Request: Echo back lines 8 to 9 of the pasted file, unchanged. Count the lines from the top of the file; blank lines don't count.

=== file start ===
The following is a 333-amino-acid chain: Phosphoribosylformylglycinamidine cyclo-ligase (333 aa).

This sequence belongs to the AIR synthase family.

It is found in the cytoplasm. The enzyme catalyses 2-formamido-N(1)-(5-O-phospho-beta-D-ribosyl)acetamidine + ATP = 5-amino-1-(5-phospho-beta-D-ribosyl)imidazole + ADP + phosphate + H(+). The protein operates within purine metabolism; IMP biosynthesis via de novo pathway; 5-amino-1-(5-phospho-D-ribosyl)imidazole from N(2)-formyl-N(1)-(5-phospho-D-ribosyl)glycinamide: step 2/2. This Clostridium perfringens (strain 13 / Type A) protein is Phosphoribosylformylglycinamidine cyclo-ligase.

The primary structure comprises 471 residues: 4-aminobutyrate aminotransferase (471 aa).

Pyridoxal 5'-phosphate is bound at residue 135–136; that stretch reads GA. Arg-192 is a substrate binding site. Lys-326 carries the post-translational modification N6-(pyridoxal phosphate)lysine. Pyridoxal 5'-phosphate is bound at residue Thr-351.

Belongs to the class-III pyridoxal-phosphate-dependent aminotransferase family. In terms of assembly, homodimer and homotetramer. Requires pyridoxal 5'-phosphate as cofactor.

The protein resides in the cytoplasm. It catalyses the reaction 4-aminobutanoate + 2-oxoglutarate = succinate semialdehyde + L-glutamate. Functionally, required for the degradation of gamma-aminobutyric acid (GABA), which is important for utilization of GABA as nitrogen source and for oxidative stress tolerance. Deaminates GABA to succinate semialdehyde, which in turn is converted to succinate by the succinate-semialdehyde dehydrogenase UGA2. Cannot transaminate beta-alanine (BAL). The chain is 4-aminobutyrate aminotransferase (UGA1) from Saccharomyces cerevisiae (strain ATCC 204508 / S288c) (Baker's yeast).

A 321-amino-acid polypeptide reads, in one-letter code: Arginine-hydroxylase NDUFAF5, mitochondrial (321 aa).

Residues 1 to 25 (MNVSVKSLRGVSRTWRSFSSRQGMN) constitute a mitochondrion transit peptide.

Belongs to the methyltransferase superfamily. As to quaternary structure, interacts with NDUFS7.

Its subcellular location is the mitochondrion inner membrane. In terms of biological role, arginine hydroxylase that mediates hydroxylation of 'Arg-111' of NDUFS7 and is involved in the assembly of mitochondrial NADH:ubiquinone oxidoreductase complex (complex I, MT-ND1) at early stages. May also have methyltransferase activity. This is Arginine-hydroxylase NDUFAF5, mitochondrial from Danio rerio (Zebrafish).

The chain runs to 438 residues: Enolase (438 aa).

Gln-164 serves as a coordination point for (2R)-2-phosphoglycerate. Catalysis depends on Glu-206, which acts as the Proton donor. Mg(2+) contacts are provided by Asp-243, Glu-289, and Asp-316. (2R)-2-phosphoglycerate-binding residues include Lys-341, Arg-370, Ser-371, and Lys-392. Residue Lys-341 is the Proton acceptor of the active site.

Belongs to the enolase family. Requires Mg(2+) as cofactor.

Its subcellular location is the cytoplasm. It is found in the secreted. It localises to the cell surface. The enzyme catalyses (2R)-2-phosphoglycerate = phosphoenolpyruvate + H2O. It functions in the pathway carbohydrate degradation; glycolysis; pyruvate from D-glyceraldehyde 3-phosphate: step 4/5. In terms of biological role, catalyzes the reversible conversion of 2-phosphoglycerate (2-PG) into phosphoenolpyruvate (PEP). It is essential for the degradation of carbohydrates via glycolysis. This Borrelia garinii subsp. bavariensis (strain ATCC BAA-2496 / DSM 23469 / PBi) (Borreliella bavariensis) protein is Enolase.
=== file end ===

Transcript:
A 321-amino-acid polypeptide reads, in one-letter code: Arginine-hydroxylase NDUFAF5, mitochondrial (321 aa).

Residues 1 to 25 (MNVSVKSLRGVSRTWRSFSSRQGMN) constitute a mitochondrion transit peptide.